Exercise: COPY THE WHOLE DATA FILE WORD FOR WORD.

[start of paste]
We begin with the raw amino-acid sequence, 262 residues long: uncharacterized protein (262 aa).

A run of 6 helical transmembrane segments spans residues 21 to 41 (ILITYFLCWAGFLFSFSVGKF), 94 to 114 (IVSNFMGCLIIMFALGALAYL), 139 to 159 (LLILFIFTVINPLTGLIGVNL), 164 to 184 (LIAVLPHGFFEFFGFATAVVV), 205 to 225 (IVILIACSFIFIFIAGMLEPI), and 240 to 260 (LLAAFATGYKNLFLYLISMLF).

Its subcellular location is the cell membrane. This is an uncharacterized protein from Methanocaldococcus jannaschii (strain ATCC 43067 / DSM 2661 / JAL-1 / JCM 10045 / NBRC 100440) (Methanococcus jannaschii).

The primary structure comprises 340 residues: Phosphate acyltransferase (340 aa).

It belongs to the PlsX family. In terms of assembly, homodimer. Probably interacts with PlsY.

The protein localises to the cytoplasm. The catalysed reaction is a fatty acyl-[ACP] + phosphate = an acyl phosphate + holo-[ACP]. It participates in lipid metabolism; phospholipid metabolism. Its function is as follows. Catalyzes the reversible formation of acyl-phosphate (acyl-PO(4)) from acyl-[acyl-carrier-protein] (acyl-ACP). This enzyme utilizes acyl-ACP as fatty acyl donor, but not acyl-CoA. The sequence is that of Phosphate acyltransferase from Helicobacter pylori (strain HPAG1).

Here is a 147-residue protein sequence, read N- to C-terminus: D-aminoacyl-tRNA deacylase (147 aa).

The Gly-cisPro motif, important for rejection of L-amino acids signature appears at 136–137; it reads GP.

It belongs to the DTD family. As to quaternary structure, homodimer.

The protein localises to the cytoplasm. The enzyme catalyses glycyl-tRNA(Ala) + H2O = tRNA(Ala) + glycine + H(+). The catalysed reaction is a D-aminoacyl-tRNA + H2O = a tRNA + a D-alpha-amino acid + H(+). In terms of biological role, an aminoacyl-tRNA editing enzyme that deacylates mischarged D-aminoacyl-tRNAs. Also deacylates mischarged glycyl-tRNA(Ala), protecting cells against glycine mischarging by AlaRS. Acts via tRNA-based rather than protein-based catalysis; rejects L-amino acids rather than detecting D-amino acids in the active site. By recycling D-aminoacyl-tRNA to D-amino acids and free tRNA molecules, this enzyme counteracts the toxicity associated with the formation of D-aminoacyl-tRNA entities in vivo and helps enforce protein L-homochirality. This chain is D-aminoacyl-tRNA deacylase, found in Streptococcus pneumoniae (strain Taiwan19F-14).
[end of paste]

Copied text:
We begin with the raw amino-acid sequence, 262 residues long: uncharacterized protein (262 aa).

A run of 6 helical transmembrane segments spans residues 21 to 41 (ILITYFLCWAGFLFSFSVGKF), 94 to 114 (IVSNFMGCLIIMFALGALAYL), 139 to 159 (LLILFIFTVINPLTGLIGVNL), 164 to 184 (LIAVLPHGFFEFFGFATAVVV), 205 to 225 (IVILIACSFIFIFIAGMLEPI), and 240 to 260 (LLAAFATGYKNLFLYLISMLF).

Its subcellular location is the cell membrane. This is an uncharacterized protein from Methanocaldococcus jannaschii (strain ATCC 43067 / DSM 2661 / JAL-1 / JCM 10045 / NBRC 100440) (Methanococcus jannaschii).

The primary structure comprises 340 residues: Phosphate acyltransferase (340 aa).

It belongs to the PlsX family. In terms of assembly, homodimer. Probably interacts with PlsY.

The protein localises to the cytoplasm. The catalysed reaction is a fatty acyl-[ACP] + phosphate = an acyl phosphate + holo-[ACP]. It participates in lipid metabolism; phospholipid metabolism. Its function is as follows. Catalyzes the reversible formation of acyl-phosphate (acyl-PO(4)) from acyl-[acyl-carrier-protein] (acyl-ACP). This enzyme utilizes acyl-ACP as fatty acyl donor, but not acyl-CoA. The sequence is that of Phosphate acyltransferase from Helicobacter pylori (strain HPAG1).

Here is a 147-residue protein sequence, read N- to C-terminus: D-aminoacyl-tRNA deacylase (147 aa).

The Gly-cisPro motif, important for rejection of L-amino acids signature appears at 136–137; it reads GP.

It belongs to the DTD family. As to quaternary structure, homodimer.

The protein localises to the cytoplasm. The enzyme catalyses glycyl-tRNA(Ala) + H2O = tRNA(Ala) + glycine + H(+). The catalysed reaction is a D-aminoacyl-tRNA + H2O = a tRNA + a D-alpha-amino acid + H(+). In terms of biological role, an aminoacyl-tRNA editing enzyme that deacylates mischarged D-aminoacyl-tRNAs. Also deacylates mischarged glycyl-tRNA(Ala), protecting cells against glycine mischarging by AlaRS. Acts via tRNA-based rather than protein-based catalysis; rejects L-amino acids rather than detecting D-amino acids in the active site. By recycling D-aminoacyl-tRNA to D-amino acids and free tRNA molecules, this enzyme counteracts the toxicity associated with the formation of D-aminoacyl-tRNA entities in vivo and helps enforce protein L-homochirality. This chain is D-aminoacyl-tRNA deacylase, found in Streptococcus pneumoniae (strain Taiwan19F-14).